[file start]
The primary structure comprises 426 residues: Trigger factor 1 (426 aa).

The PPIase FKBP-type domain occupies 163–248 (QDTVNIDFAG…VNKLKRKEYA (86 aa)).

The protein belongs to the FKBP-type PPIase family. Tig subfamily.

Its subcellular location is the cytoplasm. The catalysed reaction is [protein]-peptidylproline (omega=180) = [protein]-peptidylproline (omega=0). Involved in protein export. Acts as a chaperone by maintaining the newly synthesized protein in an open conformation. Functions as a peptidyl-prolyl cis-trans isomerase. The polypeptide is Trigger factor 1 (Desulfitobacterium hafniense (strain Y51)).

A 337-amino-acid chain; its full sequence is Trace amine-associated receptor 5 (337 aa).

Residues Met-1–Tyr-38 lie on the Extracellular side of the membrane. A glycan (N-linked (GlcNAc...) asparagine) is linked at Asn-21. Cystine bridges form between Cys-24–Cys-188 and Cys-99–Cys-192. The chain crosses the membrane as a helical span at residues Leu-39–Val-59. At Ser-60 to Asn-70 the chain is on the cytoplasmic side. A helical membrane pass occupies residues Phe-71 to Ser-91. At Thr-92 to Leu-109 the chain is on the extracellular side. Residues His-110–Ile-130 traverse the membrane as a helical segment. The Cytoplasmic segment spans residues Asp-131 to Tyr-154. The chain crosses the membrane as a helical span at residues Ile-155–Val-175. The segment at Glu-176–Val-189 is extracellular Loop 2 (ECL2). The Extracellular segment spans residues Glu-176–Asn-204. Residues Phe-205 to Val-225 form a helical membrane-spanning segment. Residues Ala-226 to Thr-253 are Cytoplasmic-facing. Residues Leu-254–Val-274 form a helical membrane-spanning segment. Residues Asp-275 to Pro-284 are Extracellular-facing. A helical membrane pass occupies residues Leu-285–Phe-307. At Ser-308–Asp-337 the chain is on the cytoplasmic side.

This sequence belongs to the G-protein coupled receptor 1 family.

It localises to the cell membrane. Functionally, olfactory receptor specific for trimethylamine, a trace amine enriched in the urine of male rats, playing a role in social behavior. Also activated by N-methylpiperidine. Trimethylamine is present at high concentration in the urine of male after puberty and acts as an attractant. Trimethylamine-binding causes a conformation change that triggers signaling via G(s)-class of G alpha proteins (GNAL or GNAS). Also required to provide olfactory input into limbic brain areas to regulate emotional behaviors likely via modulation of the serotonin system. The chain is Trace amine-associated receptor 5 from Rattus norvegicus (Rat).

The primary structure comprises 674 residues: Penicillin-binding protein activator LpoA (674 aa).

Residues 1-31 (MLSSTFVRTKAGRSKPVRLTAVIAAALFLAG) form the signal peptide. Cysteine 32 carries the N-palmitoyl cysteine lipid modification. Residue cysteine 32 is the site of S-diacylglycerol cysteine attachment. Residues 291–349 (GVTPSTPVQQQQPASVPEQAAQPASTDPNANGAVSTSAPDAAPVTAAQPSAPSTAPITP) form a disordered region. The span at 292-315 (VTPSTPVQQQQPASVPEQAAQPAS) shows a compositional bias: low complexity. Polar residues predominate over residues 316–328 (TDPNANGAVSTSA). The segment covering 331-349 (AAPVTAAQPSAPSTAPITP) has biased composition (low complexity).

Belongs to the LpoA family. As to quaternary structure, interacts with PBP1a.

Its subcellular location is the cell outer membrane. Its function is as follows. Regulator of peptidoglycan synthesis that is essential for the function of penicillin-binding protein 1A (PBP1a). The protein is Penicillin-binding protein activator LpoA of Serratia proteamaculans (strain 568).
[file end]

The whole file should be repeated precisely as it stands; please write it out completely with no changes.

The primary structure comprises 426 residues: Trigger factor 1 (426 aa).

The PPIase FKBP-type domain occupies 163–248 (QDTVNIDFAG…VNKLKRKEYA (86 aa)).

The protein belongs to the FKBP-type PPIase family. Tig subfamily.

Its subcellular location is the cytoplasm. The catalysed reaction is [protein]-peptidylproline (omega=180) = [protein]-peptidylproline (omega=0). Involved in protein export. Acts as a chaperone by maintaining the newly synthesized protein in an open conformation. Functions as a peptidyl-prolyl cis-trans isomerase. The polypeptide is Trigger factor 1 (Desulfitobacterium hafniense (strain Y51)).

A 337-amino-acid chain; its full sequence is Trace amine-associated receptor 5 (337 aa).

Residues Met-1–Tyr-38 lie on the Extracellular side of the membrane. A glycan (N-linked (GlcNAc...) asparagine) is linked at Asn-21. Cystine bridges form between Cys-24–Cys-188 and Cys-99–Cys-192. The chain crosses the membrane as a helical span at residues Leu-39–Val-59. At Ser-60 to Asn-70 the chain is on the cytoplasmic side. A helical membrane pass occupies residues Phe-71 to Ser-91. At Thr-92 to Leu-109 the chain is on the extracellular side. Residues His-110–Ile-130 traverse the membrane as a helical segment. The Cytoplasmic segment spans residues Asp-131 to Tyr-154. The chain crosses the membrane as a helical span at residues Ile-155–Val-175. The segment at Glu-176–Val-189 is extracellular Loop 2 (ECL2). The Extracellular segment spans residues Glu-176–Asn-204. Residues Phe-205 to Val-225 form a helical membrane-spanning segment. Residues Ala-226 to Thr-253 are Cytoplasmic-facing. Residues Leu-254–Val-274 form a helical membrane-spanning segment. Residues Asp-275 to Pro-284 are Extracellular-facing. A helical membrane pass occupies residues Leu-285–Phe-307. At Ser-308–Asp-337 the chain is on the cytoplasmic side.

This sequence belongs to the G-protein coupled receptor 1 family.

It localises to the cell membrane. Functionally, olfactory receptor specific for trimethylamine, a trace amine enriched in the urine of male rats, playing a role in social behavior. Also activated by N-methylpiperidine. Trimethylamine is present at high concentration in the urine of male after puberty and acts as an attractant. Trimethylamine-binding causes a conformation change that triggers signaling via G(s)-class of G alpha proteins (GNAL or GNAS). Also required to provide olfactory input into limbic brain areas to regulate emotional behaviors likely via modulation of the serotonin system. The chain is Trace amine-associated receptor 5 from Rattus norvegicus (Rat).

The primary structure comprises 674 residues: Penicillin-binding protein activator LpoA (674 aa).

Residues 1-31 (MLSSTFVRTKAGRSKPVRLTAVIAAALFLAG) form the signal peptide. Cysteine 32 carries the N-palmitoyl cysteine lipid modification. Residue cysteine 32 is the site of S-diacylglycerol cysteine attachment. Residues 291–349 (GVTPSTPVQQQQPASVPEQAAQPASTDPNANGAVSTSAPDAAPVTAAQPSAPSTAPITP) form a disordered region. The span at 292-315 (VTPSTPVQQQQPASVPEQAAQPAS) shows a compositional bias: low complexity. Polar residues predominate over residues 316–328 (TDPNANGAVSTSA). The segment covering 331-349 (AAPVTAAQPSAPSTAPITP) has biased composition (low complexity).

Belongs to the LpoA family. As to quaternary structure, interacts with PBP1a.

Its subcellular location is the cell outer membrane. Its function is as follows. Regulator of peptidoglycan synthesis that is essential for the function of penicillin-binding protein 1A (PBP1a). The protein is Penicillin-binding protein activator LpoA of Serratia proteamaculans (strain 568).